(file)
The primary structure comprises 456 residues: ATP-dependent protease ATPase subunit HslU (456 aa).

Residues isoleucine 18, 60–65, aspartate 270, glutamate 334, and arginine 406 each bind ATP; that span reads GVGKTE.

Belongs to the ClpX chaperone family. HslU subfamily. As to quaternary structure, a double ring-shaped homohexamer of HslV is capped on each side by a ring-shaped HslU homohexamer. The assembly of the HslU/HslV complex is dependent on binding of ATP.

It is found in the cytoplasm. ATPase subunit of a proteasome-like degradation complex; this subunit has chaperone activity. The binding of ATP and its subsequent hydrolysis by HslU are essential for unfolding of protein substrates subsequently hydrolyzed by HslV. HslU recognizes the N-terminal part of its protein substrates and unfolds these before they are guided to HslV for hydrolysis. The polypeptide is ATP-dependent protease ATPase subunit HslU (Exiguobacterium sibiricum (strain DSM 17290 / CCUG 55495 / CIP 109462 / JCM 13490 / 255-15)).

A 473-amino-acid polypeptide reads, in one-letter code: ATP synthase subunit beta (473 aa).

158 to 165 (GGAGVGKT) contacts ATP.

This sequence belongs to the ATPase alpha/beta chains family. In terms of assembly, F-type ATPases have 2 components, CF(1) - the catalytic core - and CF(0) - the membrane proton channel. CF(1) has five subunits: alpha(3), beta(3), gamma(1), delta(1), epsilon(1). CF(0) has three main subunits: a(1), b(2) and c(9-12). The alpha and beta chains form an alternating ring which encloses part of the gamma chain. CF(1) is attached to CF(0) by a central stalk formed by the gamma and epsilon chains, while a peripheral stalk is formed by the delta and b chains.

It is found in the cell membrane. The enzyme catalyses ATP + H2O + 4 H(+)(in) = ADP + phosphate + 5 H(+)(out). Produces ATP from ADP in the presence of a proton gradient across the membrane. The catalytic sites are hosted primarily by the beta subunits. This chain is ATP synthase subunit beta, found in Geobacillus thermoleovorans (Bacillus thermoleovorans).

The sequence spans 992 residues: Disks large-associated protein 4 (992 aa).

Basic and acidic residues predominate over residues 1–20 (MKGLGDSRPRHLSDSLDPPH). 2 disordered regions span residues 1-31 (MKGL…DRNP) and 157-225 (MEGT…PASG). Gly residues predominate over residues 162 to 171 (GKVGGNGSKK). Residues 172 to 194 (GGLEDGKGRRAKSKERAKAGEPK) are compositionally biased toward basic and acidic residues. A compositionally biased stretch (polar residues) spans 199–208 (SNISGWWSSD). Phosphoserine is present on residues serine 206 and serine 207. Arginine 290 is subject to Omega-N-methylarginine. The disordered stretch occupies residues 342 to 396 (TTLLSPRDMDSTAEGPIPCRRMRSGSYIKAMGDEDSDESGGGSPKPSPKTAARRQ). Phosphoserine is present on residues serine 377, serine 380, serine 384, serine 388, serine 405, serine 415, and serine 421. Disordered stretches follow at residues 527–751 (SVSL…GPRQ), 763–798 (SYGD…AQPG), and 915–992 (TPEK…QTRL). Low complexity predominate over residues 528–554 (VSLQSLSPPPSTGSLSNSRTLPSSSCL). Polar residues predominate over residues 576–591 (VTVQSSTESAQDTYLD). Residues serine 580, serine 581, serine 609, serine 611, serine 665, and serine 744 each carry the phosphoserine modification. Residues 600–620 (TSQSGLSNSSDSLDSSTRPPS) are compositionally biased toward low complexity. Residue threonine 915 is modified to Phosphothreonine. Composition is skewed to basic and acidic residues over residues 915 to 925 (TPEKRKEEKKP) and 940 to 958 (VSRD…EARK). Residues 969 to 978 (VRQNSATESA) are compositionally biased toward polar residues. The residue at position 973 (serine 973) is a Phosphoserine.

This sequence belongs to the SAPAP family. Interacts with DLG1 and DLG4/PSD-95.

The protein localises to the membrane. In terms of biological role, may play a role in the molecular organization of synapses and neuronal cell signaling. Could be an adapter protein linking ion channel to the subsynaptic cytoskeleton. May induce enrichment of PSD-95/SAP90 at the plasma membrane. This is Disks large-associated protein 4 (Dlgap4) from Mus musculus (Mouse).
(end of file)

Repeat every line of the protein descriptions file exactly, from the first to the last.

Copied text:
The primary structure comprises 456 residues: ATP-dependent protease ATPase subunit HslU (456 aa).

Residues isoleucine 18, 60–65, aspartate 270, glutamate 334, and arginine 406 each bind ATP; that span reads GVGKTE.

Belongs to the ClpX chaperone family. HslU subfamily. As to quaternary structure, a double ring-shaped homohexamer of HslV is capped on each side by a ring-shaped HslU homohexamer. The assembly of the HslU/HslV complex is dependent on binding of ATP.

It is found in the cytoplasm. ATPase subunit of a proteasome-like degradation complex; this subunit has chaperone activity. The binding of ATP and its subsequent hydrolysis by HslU are essential for unfolding of protein substrates subsequently hydrolyzed by HslV. HslU recognizes the N-terminal part of its protein substrates and unfolds these before they are guided to HslV for hydrolysis. The polypeptide is ATP-dependent protease ATPase subunit HslU (Exiguobacterium sibiricum (strain DSM 17290 / CCUG 55495 / CIP 109462 / JCM 13490 / 255-15)).

A 473-amino-acid polypeptide reads, in one-letter code: ATP synthase subunit beta (473 aa).

158 to 165 (GGAGVGKT) contacts ATP.

This sequence belongs to the ATPase alpha/beta chains family. In terms of assembly, F-type ATPases have 2 components, CF(1) - the catalytic core - and CF(0) - the membrane proton channel. CF(1) has five subunits: alpha(3), beta(3), gamma(1), delta(1), epsilon(1). CF(0) has three main subunits: a(1), b(2) and c(9-12). The alpha and beta chains form an alternating ring which encloses part of the gamma chain. CF(1) is attached to CF(0) by a central stalk formed by the gamma and epsilon chains, while a peripheral stalk is formed by the delta and b chains.

It is found in the cell membrane. The enzyme catalyses ATP + H2O + 4 H(+)(in) = ADP + phosphate + 5 H(+)(out). Produces ATP from ADP in the presence of a proton gradient across the membrane. The catalytic sites are hosted primarily by the beta subunits. This chain is ATP synthase subunit beta, found in Geobacillus thermoleovorans (Bacillus thermoleovorans).

The sequence spans 992 residues: Disks large-associated protein 4 (992 aa).

Basic and acidic residues predominate over residues 1–20 (MKGLGDSRPRHLSDSLDPPH). 2 disordered regions span residues 1-31 (MKGL…DRNP) and 157-225 (MEGT…PASG). Gly residues predominate over residues 162 to 171 (GKVGGNGSKK). Residues 172 to 194 (GGLEDGKGRRAKSKERAKAGEPK) are compositionally biased toward basic and acidic residues. A compositionally biased stretch (polar residues) spans 199–208 (SNISGWWSSD). Phosphoserine is present on residues serine 206 and serine 207. Arginine 290 is subject to Omega-N-methylarginine. The disordered stretch occupies residues 342 to 396 (TTLLSPRDMDSTAEGPIPCRRMRSGSYIKAMGDEDSDESGGGSPKPSPKTAARRQ). Phosphoserine is present on residues serine 377, serine 380, serine 384, serine 388, serine 405, serine 415, and serine 421. Disordered stretches follow at residues 527–751 (SVSL…GPRQ), 763–798 (SYGD…AQPG), and 915–992 (TPEK…QTRL). Low complexity predominate over residues 528–554 (VSLQSLSPPPSTGSLSNSRTLPSSSCL). Polar residues predominate over residues 576–591 (VTVQSSTESAQDTYLD). Residues serine 580, serine 581, serine 609, serine 611, serine 665, and serine 744 each carry the phosphoserine modification. Residues 600–620 (TSQSGLSNSSDSLDSSTRPPS) are compositionally biased toward low complexity. Residue threonine 915 is modified to Phosphothreonine. Composition is skewed to basic and acidic residues over residues 915 to 925 (TPEKRKEEKKP) and 940 to 958 (VSRD…EARK). Residues 969 to 978 (VRQNSATESA) are compositionally biased toward polar residues. The residue at position 973 (serine 973) is a Phosphoserine.

This sequence belongs to the SAPAP family. Interacts with DLG1 and DLG4/PSD-95.

The protein localises to the membrane. In terms of biological role, may play a role in the molecular organization of synapses and neuronal cell signaling. Could be an adapter protein linking ion channel to the subsynaptic cytoskeleton. May induce enrichment of PSD-95/SAP90 at the plasma membrane. This is Disks large-associated protein 4 (Dlgap4) from Mus musculus (Mouse).